The Quran frequently refers to issues relating to Truth and lies; distinguishing between them is critical, in many ways the defining point of guidance. In fact, faith itself is predicated on that distinction, the purpose of the Quran and other divine revelations being to guide us to the truth and, as a part of that guidance, to help us recognize and avoid falsehood.
There is no compulsion in religion; the proper way has been clearly distinguished from the wrong way. Whoever rejects evil, and believes in Allah, indeed he has taken grasp of the strongest hold that will never break. Allah is Hearer, Knower.
Islam, according to the Quran, does not permit the acceptance and adoption of a belief system to be by force. All true belief must be freely chosen from the heart. Free will is an essential component of faith. Allah prohibits forcing people to convert to a particular religion or to adopt a belief system. To force others to convert to Islam (or any belief, for that matter) is oppression, and hence incurs Allah’s wrath. Contrary to what is being promulgated by some, the above aya unequivocally states that such use of force is both “wrong” and “evil”.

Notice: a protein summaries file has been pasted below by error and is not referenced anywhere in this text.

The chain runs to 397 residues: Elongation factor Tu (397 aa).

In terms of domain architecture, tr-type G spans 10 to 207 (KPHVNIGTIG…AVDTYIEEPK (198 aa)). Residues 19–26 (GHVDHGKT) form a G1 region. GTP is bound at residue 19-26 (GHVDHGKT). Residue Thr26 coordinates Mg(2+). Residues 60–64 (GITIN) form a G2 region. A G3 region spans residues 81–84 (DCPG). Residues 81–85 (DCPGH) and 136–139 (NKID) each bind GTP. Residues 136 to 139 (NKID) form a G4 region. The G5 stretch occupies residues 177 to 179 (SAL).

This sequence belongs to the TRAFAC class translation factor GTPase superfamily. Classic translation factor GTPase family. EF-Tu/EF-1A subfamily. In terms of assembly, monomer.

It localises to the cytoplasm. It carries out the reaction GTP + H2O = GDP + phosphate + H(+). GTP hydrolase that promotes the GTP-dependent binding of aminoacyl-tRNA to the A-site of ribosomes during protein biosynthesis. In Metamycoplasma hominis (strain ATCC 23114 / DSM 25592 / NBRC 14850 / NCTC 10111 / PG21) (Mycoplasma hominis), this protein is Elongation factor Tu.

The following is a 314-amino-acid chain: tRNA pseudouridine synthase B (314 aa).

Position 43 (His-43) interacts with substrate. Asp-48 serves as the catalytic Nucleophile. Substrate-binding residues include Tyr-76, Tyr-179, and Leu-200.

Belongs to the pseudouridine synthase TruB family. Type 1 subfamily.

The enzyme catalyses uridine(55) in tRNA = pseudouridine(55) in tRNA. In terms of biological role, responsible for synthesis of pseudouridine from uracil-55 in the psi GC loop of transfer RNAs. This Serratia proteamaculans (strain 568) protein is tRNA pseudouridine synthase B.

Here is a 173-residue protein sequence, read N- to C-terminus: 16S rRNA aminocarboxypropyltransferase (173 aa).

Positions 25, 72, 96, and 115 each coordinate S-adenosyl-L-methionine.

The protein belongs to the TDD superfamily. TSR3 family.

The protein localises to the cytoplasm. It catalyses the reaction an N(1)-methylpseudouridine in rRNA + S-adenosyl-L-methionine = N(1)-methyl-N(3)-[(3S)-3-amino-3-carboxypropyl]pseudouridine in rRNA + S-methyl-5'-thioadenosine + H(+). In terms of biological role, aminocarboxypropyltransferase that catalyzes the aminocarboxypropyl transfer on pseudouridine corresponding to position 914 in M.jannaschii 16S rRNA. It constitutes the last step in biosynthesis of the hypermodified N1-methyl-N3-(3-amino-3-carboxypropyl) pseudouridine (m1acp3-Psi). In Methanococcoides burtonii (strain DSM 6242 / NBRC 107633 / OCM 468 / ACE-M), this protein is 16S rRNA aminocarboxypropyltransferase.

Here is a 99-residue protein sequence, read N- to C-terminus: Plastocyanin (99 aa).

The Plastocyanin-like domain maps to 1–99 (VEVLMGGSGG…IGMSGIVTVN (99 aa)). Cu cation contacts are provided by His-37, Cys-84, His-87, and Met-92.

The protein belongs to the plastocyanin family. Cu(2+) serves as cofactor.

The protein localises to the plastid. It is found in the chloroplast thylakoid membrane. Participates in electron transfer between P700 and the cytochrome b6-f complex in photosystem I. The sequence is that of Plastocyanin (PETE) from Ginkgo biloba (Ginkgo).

Since this blog was started last Ramadan, when my intention was to write a little every day on the subject of the Quran, it seems only fitting that this Ramadan I try again to do the same. It’s not a diary in the sense of focusing on something in my daily life, but rather in the sense of doing something every day, thinking and writing about the Quran during the month in which we remember and commemorate the revelation of this final Book of Allah. Continue reading
Narrations about the prophets are among the most important elements in the Qur’an. We shall examine the characteristics common to all prophets and some of the related themes that graphically illustrate the significance of their lives and roles as recipients of divine revelation. Examination of one of these themes and essential characteristics may blow you away. Continue reading